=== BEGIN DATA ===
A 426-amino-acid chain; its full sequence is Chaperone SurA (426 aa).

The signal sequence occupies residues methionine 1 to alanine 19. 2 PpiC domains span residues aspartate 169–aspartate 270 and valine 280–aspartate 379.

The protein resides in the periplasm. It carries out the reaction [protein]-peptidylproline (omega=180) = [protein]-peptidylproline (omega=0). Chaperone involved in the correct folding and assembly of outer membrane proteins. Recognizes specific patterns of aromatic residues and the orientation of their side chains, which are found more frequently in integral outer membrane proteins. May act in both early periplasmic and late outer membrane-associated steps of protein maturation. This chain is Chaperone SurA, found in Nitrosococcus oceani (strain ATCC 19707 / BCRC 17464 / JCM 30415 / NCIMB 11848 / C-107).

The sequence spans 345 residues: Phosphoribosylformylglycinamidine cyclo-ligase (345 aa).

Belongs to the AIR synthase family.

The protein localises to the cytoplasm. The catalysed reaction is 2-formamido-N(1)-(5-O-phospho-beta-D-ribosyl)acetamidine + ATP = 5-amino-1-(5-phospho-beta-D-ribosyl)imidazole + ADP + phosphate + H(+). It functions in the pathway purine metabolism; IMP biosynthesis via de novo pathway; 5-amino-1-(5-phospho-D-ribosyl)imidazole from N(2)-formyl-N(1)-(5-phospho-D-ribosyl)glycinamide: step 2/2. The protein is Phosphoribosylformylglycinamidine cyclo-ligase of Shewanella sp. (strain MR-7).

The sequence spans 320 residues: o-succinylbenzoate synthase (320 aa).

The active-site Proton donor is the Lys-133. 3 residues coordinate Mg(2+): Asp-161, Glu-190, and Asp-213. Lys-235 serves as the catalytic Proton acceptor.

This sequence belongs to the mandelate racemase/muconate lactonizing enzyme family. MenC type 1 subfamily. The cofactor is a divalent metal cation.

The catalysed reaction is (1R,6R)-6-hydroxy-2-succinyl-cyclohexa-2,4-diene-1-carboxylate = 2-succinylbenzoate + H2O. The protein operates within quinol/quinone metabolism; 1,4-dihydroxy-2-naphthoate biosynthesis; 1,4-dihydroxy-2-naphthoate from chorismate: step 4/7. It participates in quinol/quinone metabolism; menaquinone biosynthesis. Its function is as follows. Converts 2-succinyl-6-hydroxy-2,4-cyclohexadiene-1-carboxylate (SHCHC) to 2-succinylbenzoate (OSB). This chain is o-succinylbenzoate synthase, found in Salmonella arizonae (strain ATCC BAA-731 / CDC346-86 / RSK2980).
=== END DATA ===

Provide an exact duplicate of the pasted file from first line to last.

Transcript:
A 426-amino-acid chain; its full sequence is Chaperone SurA (426 aa).

The signal sequence occupies residues methionine 1 to alanine 19. 2 PpiC domains span residues aspartate 169–aspartate 270 and valine 280–aspartate 379.

The protein resides in the periplasm. It carries out the reaction [protein]-peptidylproline (omega=180) = [protein]-peptidylproline (omega=0). Chaperone involved in the correct folding and assembly of outer membrane proteins. Recognizes specific patterns of aromatic residues and the orientation of their side chains, which are found more frequently in integral outer membrane proteins. May act in both early periplasmic and late outer membrane-associated steps of protein maturation. This chain is Chaperone SurA, found in Nitrosococcus oceani (strain ATCC 19707 / BCRC 17464 / JCM 30415 / NCIMB 11848 / C-107).

The sequence spans 345 residues: Phosphoribosylformylglycinamidine cyclo-ligase (345 aa).

Belongs to the AIR synthase family.

The protein localises to the cytoplasm. The catalysed reaction is 2-formamido-N(1)-(5-O-phospho-beta-D-ribosyl)acetamidine + ATP = 5-amino-1-(5-phospho-beta-D-ribosyl)imidazole + ADP + phosphate + H(+). It functions in the pathway purine metabolism; IMP biosynthesis via de novo pathway; 5-amino-1-(5-phospho-D-ribosyl)imidazole from N(2)-formyl-N(1)-(5-phospho-D-ribosyl)glycinamide: step 2/2. The protein is Phosphoribosylformylglycinamidine cyclo-ligase of Shewanella sp. (strain MR-7).

The sequence spans 320 residues: o-succinylbenzoate synthase (320 aa).

The active-site Proton donor is the Lys-133. 3 residues coordinate Mg(2+): Asp-161, Glu-190, and Asp-213. Lys-235 serves as the catalytic Proton acceptor.

This sequence belongs to the mandelate racemase/muconate lactonizing enzyme family. MenC type 1 subfamily. The cofactor is a divalent metal cation.

The catalysed reaction is (1R,6R)-6-hydroxy-2-succinyl-cyclohexa-2,4-diene-1-carboxylate = 2-succinylbenzoate + H2O. The protein operates within quinol/quinone metabolism; 1,4-dihydroxy-2-naphthoate biosynthesis; 1,4-dihydroxy-2-naphthoate from chorismate: step 4/7. It participates in quinol/quinone metabolism; menaquinone biosynthesis. Its function is as follows. Converts 2-succinyl-6-hydroxy-2,4-cyclohexadiene-1-carboxylate (SHCHC) to 2-succinylbenzoate (OSB). This chain is o-succinylbenzoate synthase, found in Salmonella arizonae (strain ATCC BAA-731 / CDC346-86 / RSK2980).